Landmark declaration signed on the health of children with intellectual disabilities

Lumos/Chris Leslie

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Bucharest, Copenhagen, 26 November 2010

Today, health policy-makers from the 53 countries in the WHO European Region signed a declaration expressing their commitment to improving the lives of children and young people with intellectual disabilities by improving their access to high-quality health care. The declaration was signed at the WHO European Conference: Better Health, Better Lives: Children and Young People with Intellectual Disabilities and Their Families, held in Bucharest, Romania.

Despite tremendous efforts in recent years, major challenges remain in helping intellectually disabled children lead healthy lives. Intellectual disabilities affect about 5 million children and young people in the Region, the majority living in poorer countries. More than 300 000 live in institutions, often remaining for life. Unless urgent action is taken, this number is expected to rise by about 1% per year over the next 10 years.

“Children with intellectual disabilities have the same rights to health and social care, education and protection as other young people. They should have equal opportunities to live stimulating and fulfilling lives in the community with their families, alongside their peers,” says Zsuzsanna Jakab, WHO Regional Director for Europe. “The declaration that our Member States have adopted today in Bucharest recognizes that these children have greater health needs yet they encounter major barriers in gaining access to effective health promotion and care. If they gain access to services, their needs are often either missed or neglected. The declaration maps out concrete actions that will empower these children to achieve their full potential in life.”

The declaration builds on some fundamental principles. Children with intellectual disabilities and their families need effective and comprehensive care from community-based services. Providing this entails a major shift from models based on institutional care to those that give priority to community-based living and social inclusion.

People living in poverty have a disproportionately high incidence of disability. Families with vulnerable members, including children with disabilities, are all too often trapped in chronic poverty. This is why addressing poverty and social inequities is a central part of the declaration. “Unless we address poverty among households whose members include children with intellectual disabilities, we will not meet the goals that today we have committed to reach,” stresses Zsuzsanna Jakab.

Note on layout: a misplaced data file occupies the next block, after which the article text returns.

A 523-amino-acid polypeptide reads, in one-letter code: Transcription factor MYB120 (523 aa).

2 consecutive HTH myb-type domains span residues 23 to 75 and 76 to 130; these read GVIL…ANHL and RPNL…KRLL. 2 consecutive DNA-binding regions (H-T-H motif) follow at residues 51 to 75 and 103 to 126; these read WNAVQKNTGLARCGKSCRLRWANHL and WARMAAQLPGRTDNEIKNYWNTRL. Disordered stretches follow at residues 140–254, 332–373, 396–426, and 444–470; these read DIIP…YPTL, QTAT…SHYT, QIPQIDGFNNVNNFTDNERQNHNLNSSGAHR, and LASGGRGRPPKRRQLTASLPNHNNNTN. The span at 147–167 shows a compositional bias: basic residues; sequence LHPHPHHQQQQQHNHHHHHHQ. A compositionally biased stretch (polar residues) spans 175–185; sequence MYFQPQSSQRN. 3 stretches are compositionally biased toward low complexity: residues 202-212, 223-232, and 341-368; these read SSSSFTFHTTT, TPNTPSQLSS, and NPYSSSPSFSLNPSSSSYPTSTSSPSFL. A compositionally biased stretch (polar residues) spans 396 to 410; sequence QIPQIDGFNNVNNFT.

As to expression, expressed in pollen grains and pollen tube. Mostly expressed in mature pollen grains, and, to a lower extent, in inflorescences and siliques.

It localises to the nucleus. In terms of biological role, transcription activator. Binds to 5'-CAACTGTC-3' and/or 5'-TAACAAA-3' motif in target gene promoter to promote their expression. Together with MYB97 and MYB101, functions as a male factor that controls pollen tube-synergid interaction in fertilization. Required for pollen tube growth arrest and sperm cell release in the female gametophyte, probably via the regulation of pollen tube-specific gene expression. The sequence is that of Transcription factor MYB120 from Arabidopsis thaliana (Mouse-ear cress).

The declaration also challenges the public health community to draw a true picture of the problem and its scale. Accurate and meaningful data on disabled children are hard to find. Official statistics rarely reveal much about their situation or the problem’s extent.

”Supporting the reform of child care systems has been a priority for UNICEF in eastern Europe and central Asia for the last 20 years. We can report partial success. The reforms have delivered many new services across the region, especially alternative family-based care, and this is a significant achievement. But, sadly, what we are seeing is that children with disabilities are usually the last ones to benefit from these services. Most disturbingly, the institutionalization of children with disabilities continues as a stable trend, untouched by any reform. In many countries, children with disabilities represent as many as 60% of all children in institutions. For us, this is an indication of the failure of systems to provide tailored responses to families with disabilities and children with disabilities themselves,” underlined Steven Allen, the United Nations Children’s Fund (UNICEF) Regional Director for Central and Eastern Europe and the Commonwealth of Independent States.

National legislation and policies need further development. Few European Member States have policies that explicitly address the needs of intellectually disabled children and young people.

To fill these gaps, the declaration includes an action plan covering 10 priority areas with concrete interventions for groups of young people differentiated by their age, vulnerability and evolving capacities. The first results of carrying out this plan are expected towards the end of 2015.

The declaration is supported by the United Nations Children’s Fund (UNICEF), the European Commission, representatives ofintellectually disabled children and young people and their families, providers of social and education services, and nongovernmental organizations.

With questions, please contact:

Dr Matt Muijen
Programme Manager for Mental Health
WHO Regional Office for Europe
Scherfigsvej 8, DK-2100 Copenhagen Ø, Denmark
Tel.: +45 39 17 13 91

Ms Liuba Negru
External Relations Officer
WHO Regional Office for Europe
Scherfigsvej 8, DK-2100 Copenhagen Ø, Denmark
Tel.: +45 3917 1344, +45 2045 9274 (mobile)